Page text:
Is soaking overnight always the best policy?
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Between the dirty dishes, the missing food, and the huge messes, many friendships and roommate arrangements have ended due to shenanigans in a shared kitchen. While I fortunately never encountered this specific issue with my roommates, I know that leaving dirty dishes soaking in the sink for many days is akin to leaving a lit match next to a powder keg.
Fortunately, there are plenty of resources online about how to deal with recalcitrant roommates, but I realized that there was less information available about the second half of that topic—how long do dishes really need to soak in the sink before you start hand-washing them? Is it really appropriate to leave them out overnight, or is your roommate just lazy? I set out to answer this question once and for all.
For really bad stains, the inclination is to let dishes sit for a long time because that gives the water (and any included dish soap) plenty of time to penetrate the food stain, break it down, and reduce its ability to stick to dishes or cookware. So, in theory, longer soaking times should make it easier to hand-wash the dirty dishes later, right?
To test this theory out, I made two food stains: brownie batter and tomato sauce. I applied a little bit of each stain to a stainless steel open skillet (brownie batter) and a stainless steel pot (tomato sauce), and then cooked them in the oven at 350°F for 40 minutes. Suffice to say, opening the oven after 40 minutes was a smoky prospect.
Once the dishes were out of the oven, I’d put them in a bin, dump ¼ Tbsp of Dawn liquid dish soap in each dish, and then fill the bin with the hottest possible water from our lab faucet.
I did this experiment six times; each time I let the dishes sit in the hot water for a longer period of time (1 hour, 2 hours, 3 hours, 4 hours, 6 hours, and 24 hours). After soaking, I’d take both dishes out of the bin, run some water, and scrub them with my fingers to see how much of the burnt-on stains would come off with minimal effort.
After cooking for 40 minutes, the brownie stain wasn’t ever really “burnt,” per se, more like there were just baked brownie bits attached to the skillet.
The tomato sauce stain, though, was really and truly burnt onto the stainless steel pot. Because the brownie stain never really achieved burned status, it was already relatively easy to scrub off. The real litmus test for soaking proved to be the tomato sauce stain.
Based on the results of the tomato sauce, it makes sense to let your dishes soak for a while, up to a point. After about four hours, though, the amount of effort saved by soaking the dishes any longer is greatly reduced. Here’s the progression between stain removal and soaking time.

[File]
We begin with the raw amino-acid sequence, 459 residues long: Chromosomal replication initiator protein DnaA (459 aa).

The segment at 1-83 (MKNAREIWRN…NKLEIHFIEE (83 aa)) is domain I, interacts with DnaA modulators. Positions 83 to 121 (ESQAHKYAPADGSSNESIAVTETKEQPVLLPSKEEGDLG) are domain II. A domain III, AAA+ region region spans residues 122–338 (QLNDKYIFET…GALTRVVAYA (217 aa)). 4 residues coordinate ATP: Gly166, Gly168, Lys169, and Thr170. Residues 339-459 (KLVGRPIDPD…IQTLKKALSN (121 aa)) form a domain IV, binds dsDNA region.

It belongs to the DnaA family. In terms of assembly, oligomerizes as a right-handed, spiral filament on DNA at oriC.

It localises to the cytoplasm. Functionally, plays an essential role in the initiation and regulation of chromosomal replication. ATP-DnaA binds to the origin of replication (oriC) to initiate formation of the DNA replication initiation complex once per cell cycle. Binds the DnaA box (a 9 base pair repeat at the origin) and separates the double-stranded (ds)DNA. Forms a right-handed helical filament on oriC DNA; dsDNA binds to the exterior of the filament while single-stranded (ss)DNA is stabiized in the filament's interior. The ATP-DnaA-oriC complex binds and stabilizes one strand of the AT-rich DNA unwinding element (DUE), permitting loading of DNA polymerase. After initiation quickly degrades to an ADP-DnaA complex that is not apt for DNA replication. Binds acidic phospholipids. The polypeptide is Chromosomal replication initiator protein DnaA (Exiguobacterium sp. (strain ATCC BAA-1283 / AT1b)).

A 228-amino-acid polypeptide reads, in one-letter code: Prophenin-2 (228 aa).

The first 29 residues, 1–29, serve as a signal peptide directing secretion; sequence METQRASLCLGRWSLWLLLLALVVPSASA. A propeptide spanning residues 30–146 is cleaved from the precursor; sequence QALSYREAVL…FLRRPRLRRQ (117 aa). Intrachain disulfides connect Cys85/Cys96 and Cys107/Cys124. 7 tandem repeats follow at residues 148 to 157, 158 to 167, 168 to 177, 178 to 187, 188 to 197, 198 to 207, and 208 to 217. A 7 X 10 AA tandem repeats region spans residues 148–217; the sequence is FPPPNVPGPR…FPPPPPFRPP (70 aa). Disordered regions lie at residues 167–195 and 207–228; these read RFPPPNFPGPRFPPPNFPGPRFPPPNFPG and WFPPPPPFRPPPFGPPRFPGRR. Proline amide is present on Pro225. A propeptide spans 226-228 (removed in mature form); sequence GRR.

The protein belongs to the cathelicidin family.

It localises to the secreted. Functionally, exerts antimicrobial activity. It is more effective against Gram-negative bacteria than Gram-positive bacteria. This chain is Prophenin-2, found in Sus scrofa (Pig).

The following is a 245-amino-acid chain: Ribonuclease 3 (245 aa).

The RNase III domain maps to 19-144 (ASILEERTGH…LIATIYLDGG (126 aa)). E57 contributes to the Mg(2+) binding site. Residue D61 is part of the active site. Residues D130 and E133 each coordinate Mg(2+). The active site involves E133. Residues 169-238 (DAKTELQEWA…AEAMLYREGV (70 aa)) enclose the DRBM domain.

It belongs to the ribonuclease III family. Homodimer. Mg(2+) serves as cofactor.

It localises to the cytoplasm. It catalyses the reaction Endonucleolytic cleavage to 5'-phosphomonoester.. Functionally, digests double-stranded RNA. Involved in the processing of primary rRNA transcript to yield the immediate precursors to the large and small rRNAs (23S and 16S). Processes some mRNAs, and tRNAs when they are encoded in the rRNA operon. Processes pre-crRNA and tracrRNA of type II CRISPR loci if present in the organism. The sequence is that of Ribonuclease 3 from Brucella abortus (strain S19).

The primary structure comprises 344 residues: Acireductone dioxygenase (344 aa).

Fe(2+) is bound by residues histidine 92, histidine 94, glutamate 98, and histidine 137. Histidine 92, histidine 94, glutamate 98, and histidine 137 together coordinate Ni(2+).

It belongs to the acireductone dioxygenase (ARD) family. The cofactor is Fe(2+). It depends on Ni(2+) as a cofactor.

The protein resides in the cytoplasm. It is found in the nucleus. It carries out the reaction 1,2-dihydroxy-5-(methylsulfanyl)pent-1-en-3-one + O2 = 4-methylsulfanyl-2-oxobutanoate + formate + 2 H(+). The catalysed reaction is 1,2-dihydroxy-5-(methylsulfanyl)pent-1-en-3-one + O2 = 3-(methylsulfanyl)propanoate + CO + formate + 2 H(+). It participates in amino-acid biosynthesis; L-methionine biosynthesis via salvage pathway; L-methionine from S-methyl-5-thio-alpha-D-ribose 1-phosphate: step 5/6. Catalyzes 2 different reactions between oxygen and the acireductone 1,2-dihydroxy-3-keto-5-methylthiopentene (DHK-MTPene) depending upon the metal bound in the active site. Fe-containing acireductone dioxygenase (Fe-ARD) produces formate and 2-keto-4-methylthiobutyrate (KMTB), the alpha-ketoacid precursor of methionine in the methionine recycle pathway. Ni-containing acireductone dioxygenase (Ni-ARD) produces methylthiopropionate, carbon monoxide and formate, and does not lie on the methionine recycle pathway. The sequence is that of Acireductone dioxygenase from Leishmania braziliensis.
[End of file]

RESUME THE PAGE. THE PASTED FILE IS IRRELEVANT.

The tomato sauce stain was about 50% removed, and the brownie stain was about 70% removed.
The tomato sauce stain was about 80% removed, and the brownie stain was about 80% removed.
The tomato sauce stain was about 80% removed, and the brownie stain was about 80% removed (similar results to the dishes soaked for 2 hours).
The tomato sauce stain was about 90% removed, and the brownie stain was about 95% removed.
The tomato sauce stain was about 50% removed, and the brownie stain was about 85% removed.
The tomato sauce stain was about 60% removed, and the brownie stain was about 90% removed.
While some of the variability here is doubtlessly related to the application of the stain, if the infinite soaking idea was valid, it shouldn’t have mattered—soaking the dishes for 24 hours should have made it way easier to remove the burnt tomato sauce from the stainless steel pan than it was after soaking it for three or four hours.
As you can see, it didn’t. To further test this assertion, I repeated this experiment with Correlle bowls, which are made of a type of tempered glass. The results for the bowl with burnt-on tomato sauce were much, much worse. Soaking the bowl for 24 hours barely put a dent in lifting the burnt sauce stain from the bowl.
The process of burning food (in this case, the tomato sauce) actually renders the tomato sauce into carbon; in doing so, both the food stain and the pot surface get so hot that they start to meld together. The burnt remains actually start to fill in and get captured between the tiny imperfections on the surface of the metal pot, which makes it much harder to remove. At this point, you’ll need either chemical intervention (we recommend Bar Keeper’s Friend) or mechanical action (scrubbing); passive water soaking is not going to get the job done.
The same thing can happen with dishes, where repeated usage and scrubbing can eventually wear away the dish’s finish and create those same imperfections on the surface of the dish that make it susceptible to getting stuck with tough burnt food stains and discoloration.
Even though it’s a pain, I recommend washing your dirty dishes immediately. This will give stains less time to set in.
If you can’t wash your dishes right away, let them soak for 3 to 4 hours. Leaving them to soak overnight is fine, but as I demonstrated, don’t expect it to be any easier to remove burnt-on stains once you’re past that 3- to 4-hour mark.
When it comes to preventative measures, in cookware, this burnt food effect can be mitigated by greasing (with eggs, butter, oil, etc.) your stainless steel pots and pans when it won’t interfere with the overall recipe.
Furthermore, this burnt food phenomenon is why some people prefer non-stick or hard anodized cookware, which coats those tiny metal imperfections or makes the surface non-reactive, respectively; in either case, it’s much more difficult for food stains to bond with the pot surface.
Anyway, next time your roommate says that he or she is leaving the dishes to soak, and the dishes are still in the sink a day later, know that he or she is definitely just lazy, rather than making a calculated effort to make it easier to remove tough food stains.